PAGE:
A new fossil has been found that proves the existence of a previously undiscovered species of ancient carnivorous amphibian. The massive fish-eating salamander prowled the land and water in the late Triassic Period more than 200 million years ago.
According to Science News, the fossils were discovered in a lake bed in Portugal by Steve Brusatte of the University of Edinburgh and a team of colleagues. The bones were dated to be roughly 220 million-years-old, and they are believed to belong to a new species of temnospondyl amphibian. The ancient beast has been given the scientific name Metoposaurus algarvensis. Fossils of the amphibian were excavated from mudstone from the long dried-up lake. So far, Brusatte has led two excavations at the lake, and much of the site still remains to be explored. The researchers plan to return soon to search for more fossils, meaning new discoveries could still be on their way.
Researchers from the University of Edinburgh determined that the prehistoric salamander belonged to a larger group of ancient amphibians known as the Metoposaurus that lived 220 to 230 million years ago, according to the Guardian. They occupied wetlands in the lower latitudes of the globe. The new species of amphibian is the first Metoposaurus to be found on the Iberian peninsula. Fossils of other species have been discovered in many other continents, including Africa and North America.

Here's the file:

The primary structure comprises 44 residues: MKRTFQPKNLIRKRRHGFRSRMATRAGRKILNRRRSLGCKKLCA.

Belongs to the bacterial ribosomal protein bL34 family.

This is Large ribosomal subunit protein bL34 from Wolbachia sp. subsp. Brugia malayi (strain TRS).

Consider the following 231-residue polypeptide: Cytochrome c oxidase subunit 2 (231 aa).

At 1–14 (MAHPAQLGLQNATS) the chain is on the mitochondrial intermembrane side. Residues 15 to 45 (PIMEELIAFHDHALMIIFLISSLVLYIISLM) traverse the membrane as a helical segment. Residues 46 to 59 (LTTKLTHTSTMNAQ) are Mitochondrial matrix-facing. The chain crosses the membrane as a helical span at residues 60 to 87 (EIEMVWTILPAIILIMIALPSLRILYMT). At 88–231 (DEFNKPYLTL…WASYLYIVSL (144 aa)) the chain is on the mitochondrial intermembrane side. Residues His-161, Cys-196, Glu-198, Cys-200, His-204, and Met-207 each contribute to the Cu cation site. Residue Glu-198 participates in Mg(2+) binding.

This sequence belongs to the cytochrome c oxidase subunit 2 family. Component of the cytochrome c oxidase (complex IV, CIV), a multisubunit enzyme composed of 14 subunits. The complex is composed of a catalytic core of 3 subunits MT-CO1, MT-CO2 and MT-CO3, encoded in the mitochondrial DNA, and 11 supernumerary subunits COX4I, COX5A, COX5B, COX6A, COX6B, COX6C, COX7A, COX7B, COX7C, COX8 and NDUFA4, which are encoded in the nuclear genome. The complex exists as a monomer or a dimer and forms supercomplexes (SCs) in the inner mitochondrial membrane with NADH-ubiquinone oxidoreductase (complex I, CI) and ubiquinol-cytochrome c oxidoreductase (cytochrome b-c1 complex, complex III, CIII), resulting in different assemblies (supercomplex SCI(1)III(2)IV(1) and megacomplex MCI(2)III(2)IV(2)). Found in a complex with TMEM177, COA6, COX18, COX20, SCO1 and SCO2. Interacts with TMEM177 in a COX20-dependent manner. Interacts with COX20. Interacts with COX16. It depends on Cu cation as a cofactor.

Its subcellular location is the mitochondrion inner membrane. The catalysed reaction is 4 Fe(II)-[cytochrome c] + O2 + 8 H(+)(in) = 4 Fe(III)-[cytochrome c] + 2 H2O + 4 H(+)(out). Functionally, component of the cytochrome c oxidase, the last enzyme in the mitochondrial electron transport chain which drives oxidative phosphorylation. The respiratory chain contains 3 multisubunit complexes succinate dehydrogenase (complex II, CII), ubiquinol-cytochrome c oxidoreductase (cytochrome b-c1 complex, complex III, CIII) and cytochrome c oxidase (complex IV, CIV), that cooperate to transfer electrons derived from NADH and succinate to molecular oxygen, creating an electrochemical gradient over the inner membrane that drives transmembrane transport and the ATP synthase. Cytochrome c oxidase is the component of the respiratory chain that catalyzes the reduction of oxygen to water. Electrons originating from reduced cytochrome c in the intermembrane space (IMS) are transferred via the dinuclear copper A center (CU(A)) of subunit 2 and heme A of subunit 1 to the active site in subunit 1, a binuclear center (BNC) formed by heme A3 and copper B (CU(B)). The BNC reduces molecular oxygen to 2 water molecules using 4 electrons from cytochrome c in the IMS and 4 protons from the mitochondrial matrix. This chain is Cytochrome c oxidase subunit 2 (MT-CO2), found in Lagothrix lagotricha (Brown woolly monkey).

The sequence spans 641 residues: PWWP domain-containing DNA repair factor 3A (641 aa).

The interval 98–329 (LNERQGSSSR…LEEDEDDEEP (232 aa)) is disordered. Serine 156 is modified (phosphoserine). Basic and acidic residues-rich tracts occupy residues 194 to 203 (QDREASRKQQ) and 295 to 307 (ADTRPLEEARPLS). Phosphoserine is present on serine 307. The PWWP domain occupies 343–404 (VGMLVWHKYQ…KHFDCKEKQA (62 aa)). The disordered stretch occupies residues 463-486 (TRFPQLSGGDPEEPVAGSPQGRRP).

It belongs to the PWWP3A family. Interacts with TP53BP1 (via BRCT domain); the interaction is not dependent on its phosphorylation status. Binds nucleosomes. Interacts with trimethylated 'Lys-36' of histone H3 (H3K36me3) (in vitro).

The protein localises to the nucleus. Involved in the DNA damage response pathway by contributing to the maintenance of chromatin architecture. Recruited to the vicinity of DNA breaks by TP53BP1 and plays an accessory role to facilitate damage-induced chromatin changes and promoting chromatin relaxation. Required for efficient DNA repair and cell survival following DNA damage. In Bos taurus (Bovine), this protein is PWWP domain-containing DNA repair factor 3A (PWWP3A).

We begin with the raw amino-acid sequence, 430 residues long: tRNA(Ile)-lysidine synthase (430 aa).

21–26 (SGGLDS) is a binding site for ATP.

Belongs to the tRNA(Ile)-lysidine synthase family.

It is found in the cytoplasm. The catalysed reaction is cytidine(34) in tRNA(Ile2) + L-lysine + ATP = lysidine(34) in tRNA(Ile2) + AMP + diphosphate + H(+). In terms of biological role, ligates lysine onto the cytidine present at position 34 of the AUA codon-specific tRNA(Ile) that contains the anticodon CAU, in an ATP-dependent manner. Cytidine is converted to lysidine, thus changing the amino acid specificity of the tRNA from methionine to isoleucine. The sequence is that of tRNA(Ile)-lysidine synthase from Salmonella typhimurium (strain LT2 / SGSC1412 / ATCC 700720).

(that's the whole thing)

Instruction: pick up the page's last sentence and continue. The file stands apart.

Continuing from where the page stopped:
“There is a real jumble of bones in there,” said Brusatte, “but it’s been challenging to remove them because they come from a bone bed that is about half a metre thick and goes into the hillside.”
The fossils reveal that the Metoposaurus algarvensis grew to be about two meters long. Its lifestyle and predatory habits would have been similar to modern day crocodiles, but the amphibian is more closely related to frogs and newts, despite being many times larger.
The species would have died out with many others in one of the planet’s mass extinctions approximately 201 million years ago. Through fossil evidence, Brusatte and his colleagues determined that the amphibious animal would have thrived when Earth’s continents joined but died off after they split apart.
Brusatte explained that the species was “part of the fabric of that weird world when the continents were joined together as one, temperatures were blasting hot and the first dinosaurs were getting their start… There would have been dramatic swings in the environment as Pangea broke apart. Even though it took a long time, these big amphibians did not cope with that well at all.”
The new fossil findings have been published in the Journal of Vertebrate Paleontology. The report claims that the amphibian had a long, flat head shaped like a toilet seat with the lid down and thousands of small teeth.
For more science news, read about how researchers may have discovered the origin of life.